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Portrait of Dr. Samuel D. Gross (The Gross Clinic)
Portrait of Dr. Samuel D. Gross (The Gross Clinic), 1875
Thomas Eakins, American
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The Conservation Project

by Mark Tucker
Vice Chairman of Conservation, Senior Conservator of Paintings, Philadelphia Museum of Art

Thomas Eakins’s The Gross Clinic was moved to the paintings conservation studio at the Philadelphia Museum of Art in July of 2009, and has since been undergoing technical examination and documentation in preparation for conservation treatment.

Two publications (cited in the suggestions for further reading) offer more detailed background information and images bearing directly on the discussion of the condition and conservation of the painting summarized on these web pages. The information presented on this website is offered to shed light on fundamental questions that initiated the present conversations about the treatment of The Gross Clinic: What did the painting look like when first painted? How has it changed since then? How do the changes affect our ability to understand Eakins's art? What can we do to reconcile the painting’s present appearance with its original appearance?

In 2008, an initial examination of The Gross Clinic and discussions between conservation, curatorial, and executive staffs of the Pennsylvania Academy of the Fine Arts and the Philadelphia Museum of Art identified compelling reasons for a conservation treatment to clean and restore the painting. One major concern is its long-term preservation (specifically, the need to remove an aged varnish that is likely to become much more difficult to remove with time). The other most important reason for treatment is that the painting’s appearance in its present state does not faithfully convey the artist’s full achievement. Changes in its appearance over time have been known for decades, even before its last major conservation treatment in 1961. More recently, however, there have been important advances in the knowledge of the way Eakins’s paintings originally looked. The upcoming conservation treatment will draw upon this new information to restore some important elements of The Gross Clinic’s appearance that have been lost to viewers for about eighty-five years.

A painting at the moment it is finished may be the fullest expression and embodiment of the artist’s wishes and abilities, but that moment passes. A painting is a bearer of visual sensations and multiple dimensions of meaning, but first of all, it is a material object. As such, it starts on a path of inevitable changes with time. Because a painting is understood and appreciated largely by its appearance, any change in its visual aspect also diminishes in some degree its representation of the ideas that drove its creation, characterized it as a product of specific artistic concerns, and connected it to its original audience. Whether the changes are great or small, or happen quickly or slowly, depends on a number of factors. Among these are the stability of the materials used in the painting, and the artist’s knowledge and skill in selecting and combining them. Circumstances of its physical environment, such as light, temperature, humidity, and pollution, also can effect changes in a painting’s original appearance. Damages due to pests, accidents, neglect, or vandalism figure in as well. On the other hand, in some cases, efforts to preserve, repair, clean, or restore a painting can be a significant cause of alterations. Largely it is this last factor—the effect of interventions by individuals other than the artist—that is responsible for the changes that are most apparent in many Eakins paintings, including The Gross Clinic.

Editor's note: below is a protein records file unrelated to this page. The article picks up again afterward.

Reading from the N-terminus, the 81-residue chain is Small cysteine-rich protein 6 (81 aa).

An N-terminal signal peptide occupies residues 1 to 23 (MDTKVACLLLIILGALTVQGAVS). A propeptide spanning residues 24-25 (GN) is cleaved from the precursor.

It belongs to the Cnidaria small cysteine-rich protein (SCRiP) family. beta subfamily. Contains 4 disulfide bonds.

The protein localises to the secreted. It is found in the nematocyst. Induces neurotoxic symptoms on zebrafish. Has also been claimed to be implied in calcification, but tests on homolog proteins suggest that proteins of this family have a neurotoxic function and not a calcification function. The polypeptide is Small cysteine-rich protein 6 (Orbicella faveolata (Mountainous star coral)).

The first and most conspicuous alterations to the painting took place in the early years of the twentieth century, when Eakins’s paintings first began to be cleaned. Many were sent, unfortunately, to restorers who little understood Eakins’s aesthetics and painting technique. The consequences of such misunderstanding were well known to Susan Eakins (1851-1938), the artist’s widow. For the more than two decades she lived after her husband’s death, she strove to protect his paintings from unsympathetic cleanings and restorations. Her great worry was cleanings that removed layers of original paint in a mistaken effort to brighten Eakins’s intentionally dark-toned and subtly modulated paintings. Such cleanings, in their attempts to raise contrasts and expose lighter tones and brighter colors that Eakins had used in his lower paint layers, disrupted the painstakingly calibrated final balance of tones that Susan Eakins knew to be an essential and masterful accomplishment of her husband's art.

In the 1920’s, despite Susan Eakins’s efforts, The Gross Clinic, like so many other paintings that were not in her direct care, was sent to a restorer without her knowledge. The alterations caused by that and other treatments have been the focus of the present study of the painting, but the realization that the painting had been worked on and changed by restorers is not new. Many of the difficulties created by early restorers’ work were confronted in a major conservation treatment undertaken at the Philadelphia Museum of Art in the summer of 1961. Fortunately, in that treatment the painting at last had the benefit of a knowledgeable, trained conservator, with a specific interest in the artist. That conservator, the late Theodor Siegl, was committed to high professional standards of examination and documentation. His clearly expressed aim for the treatment was saving The Gross Clinic from structural deterioration while strictly avoiding any further harm to the canvas or paint.

Next: The 1961 Treatment